Another important Christian place in Jordan It also has as its protagonist John the Baptist. In this case, his tragic death: after reproving the marriage between King Herod Antipas and Herodias (daughter of his half-brother Aristobulus), he ended up imprisoned in the royal palace-castle and, at the instigation of Salome, was beheaded. That palace-fortress would be, in all likelihood, that of Machaerus, in the town of Mukawir, on top of a hill overlooking the
Dead Sea

Romans and Byzantines make memory live

The above would be the most prominent episodes on Jordanian soil during the years in which Jesus lived in the Holy Land. After that, the relentless persecution of his followers, including the Apostles, by the Roman authorities is a well-known story. But Christianity ends up being accepted and official in the Roman Empire in the third century. Since then, Romans first and their ‘heirs’ the Byzantines, later, are responsible for perpetuating the memory of these and other biblical events through temples and monuments.

Therefore, many of the Christian places in Jordan they are Byzantine churches, erected between the fifth and eighth centuries, mainly. Some churches that, to a large extent, were decorated with spectacular mosaics, especially as pavement, which denotes the wealth and prosperity of Christian society in those centuries. The best example of this is the mosaic map of Madaba, the oldest geographical representation of the Holy Land.

In the eighth century, the Arab conquest extends throughout the Jordanian territory and the construction of new temples is stopped, although in the first moments the coexistence between believers of both religions was maintained.

The Crusaders: a last attempt to conquer the Holy Land

The twelfth century is also a key century and related to the Christian sites of Jordan and Israel. Until the previous century, what is now known as the Holy Land was under Fatimid Muslim rule, with a certain tolerance towards the holy places of Christianity. But in 1072, the Fatimids lost control of Palestine to the Seljuk Empire, with a different policy on the matter. Shortly afterwards the first crusades were promoted, which aimed at the conquest of Jerusalem for the Christian authorities.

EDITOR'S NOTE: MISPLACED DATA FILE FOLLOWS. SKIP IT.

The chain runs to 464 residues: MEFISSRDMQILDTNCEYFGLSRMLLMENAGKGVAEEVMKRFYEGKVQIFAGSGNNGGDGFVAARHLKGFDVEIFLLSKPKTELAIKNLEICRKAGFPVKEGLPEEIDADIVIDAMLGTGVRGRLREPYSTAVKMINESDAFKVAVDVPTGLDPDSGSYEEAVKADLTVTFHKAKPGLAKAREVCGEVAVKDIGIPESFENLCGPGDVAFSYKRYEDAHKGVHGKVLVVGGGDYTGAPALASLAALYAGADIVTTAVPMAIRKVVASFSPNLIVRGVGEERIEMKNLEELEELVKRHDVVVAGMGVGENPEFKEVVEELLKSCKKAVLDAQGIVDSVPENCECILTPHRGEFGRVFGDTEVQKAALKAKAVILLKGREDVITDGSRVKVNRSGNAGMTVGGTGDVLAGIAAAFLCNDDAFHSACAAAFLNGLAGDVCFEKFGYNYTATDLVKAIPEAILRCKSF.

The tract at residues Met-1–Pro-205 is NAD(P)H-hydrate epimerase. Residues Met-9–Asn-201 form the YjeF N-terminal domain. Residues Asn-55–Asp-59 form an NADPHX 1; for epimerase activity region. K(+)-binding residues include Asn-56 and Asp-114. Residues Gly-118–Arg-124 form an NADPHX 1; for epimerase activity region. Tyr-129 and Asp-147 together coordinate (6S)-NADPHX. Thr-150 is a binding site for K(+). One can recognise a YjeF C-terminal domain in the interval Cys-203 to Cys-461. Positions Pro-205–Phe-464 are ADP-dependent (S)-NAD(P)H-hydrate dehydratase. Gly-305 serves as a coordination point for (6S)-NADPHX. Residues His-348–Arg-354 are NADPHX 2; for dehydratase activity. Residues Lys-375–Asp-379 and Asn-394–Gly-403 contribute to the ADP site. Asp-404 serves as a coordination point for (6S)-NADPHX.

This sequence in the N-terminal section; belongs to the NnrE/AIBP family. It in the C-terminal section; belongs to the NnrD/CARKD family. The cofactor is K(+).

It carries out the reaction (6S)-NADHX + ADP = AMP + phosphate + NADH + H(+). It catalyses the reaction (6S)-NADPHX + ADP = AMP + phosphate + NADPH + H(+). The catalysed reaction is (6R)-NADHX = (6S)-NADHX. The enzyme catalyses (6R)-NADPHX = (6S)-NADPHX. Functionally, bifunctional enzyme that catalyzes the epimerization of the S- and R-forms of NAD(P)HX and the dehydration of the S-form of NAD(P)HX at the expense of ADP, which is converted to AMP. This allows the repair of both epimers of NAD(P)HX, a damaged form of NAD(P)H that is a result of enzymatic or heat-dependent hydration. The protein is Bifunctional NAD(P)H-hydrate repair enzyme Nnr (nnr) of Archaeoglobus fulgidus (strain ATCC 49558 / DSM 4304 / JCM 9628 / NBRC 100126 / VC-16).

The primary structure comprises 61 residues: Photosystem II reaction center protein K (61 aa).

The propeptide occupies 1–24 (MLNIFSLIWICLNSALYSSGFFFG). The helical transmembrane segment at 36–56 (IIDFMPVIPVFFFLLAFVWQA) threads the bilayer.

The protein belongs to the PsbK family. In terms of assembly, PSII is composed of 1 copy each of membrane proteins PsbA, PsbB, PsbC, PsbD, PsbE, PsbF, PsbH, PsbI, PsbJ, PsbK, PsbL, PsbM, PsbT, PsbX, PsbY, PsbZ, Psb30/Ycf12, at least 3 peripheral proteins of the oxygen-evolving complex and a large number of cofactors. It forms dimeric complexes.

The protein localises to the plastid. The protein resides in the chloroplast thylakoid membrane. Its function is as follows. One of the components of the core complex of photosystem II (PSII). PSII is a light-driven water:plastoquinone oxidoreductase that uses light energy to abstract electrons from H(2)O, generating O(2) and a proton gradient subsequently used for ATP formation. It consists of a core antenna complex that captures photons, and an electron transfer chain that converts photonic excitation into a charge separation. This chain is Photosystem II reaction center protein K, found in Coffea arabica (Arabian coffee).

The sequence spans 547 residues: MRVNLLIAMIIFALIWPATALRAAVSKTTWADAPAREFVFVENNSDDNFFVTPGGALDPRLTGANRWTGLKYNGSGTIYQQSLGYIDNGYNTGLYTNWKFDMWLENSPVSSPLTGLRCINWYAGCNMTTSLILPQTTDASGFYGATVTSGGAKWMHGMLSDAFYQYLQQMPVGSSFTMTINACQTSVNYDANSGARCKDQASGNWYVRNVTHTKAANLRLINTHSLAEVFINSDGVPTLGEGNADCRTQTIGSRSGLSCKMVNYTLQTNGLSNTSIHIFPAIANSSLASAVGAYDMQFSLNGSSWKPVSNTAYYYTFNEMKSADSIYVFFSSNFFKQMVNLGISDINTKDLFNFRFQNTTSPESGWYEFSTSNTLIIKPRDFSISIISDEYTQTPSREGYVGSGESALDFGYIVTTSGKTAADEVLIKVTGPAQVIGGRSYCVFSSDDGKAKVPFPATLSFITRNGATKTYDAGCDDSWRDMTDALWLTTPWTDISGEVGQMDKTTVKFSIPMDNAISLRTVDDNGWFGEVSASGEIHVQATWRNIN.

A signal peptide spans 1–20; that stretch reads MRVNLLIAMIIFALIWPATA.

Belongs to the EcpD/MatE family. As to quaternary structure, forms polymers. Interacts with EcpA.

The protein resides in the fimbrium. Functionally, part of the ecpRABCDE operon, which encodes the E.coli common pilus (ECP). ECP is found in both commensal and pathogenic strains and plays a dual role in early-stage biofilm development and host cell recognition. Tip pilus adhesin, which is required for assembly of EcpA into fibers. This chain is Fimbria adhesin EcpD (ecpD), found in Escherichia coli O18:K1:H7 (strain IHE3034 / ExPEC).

The only successful Crusade was the first, which resulted in the creation of the Kingdom of Jerusalem. It spread over much of the territory of present-day Jordan: it did not go too far into the eastern desert, but the Crusaders (mainly from France) came to dominate a huge strip of territory from north to south, from the Sea of Galilee to the Gulf of Aqaba, especially from the reign of Baldwin I.

The result of all this were castles built or rebuilt by the Crusaders, inside which there was no lack of churches, in some cases of Byzantine origin. The fortresses of
are good examples of this. At the end of that same century, the Muslim victories at the hands of Saladin’s Ayyubid troops reversed the situation and removed the dream that the kingdom of Jerusalem would survive in time, although later many other Crusades were organized.

Twentieth century, a new period of openness and tolerance

The history of Christianity in Jordan has no relevant facts in the following centuries, since there were practically no concessions thereafter, especially since the sixteenth century, when the territory came under Ottoman rule.

But in the twentieth century there was a certain change: the fall of the Ottomans after the Arab Rebellion, the establishment of the British protectorate in Palestine and a growing international interest in archaeological discoveries in the Middle East favored projects to recover mosaics and Christian temples, as in Madaba and Mount Nebo.

Today, collaboration between Jordanian authorities and Christian spiritual leaders is palpable, especially since the signing of the peace treaty with Israel in 1994. This climate of stability has facilitated the visit to the country of popes (John Paul II, Benedict XVI, Francis I) and Orthodox patriarchs, and the better conservation of the Christian places in Jordan.

Christian Church in Jordan

Christian places in Jordan to visit

Today, virtually all tourist destinations in Jordan have churches among their list of attractions, a sign that Christianity was fully implanted in those centuries. This is a list of cities and places where important churches are located, and where Christianity is most alive in Jordan: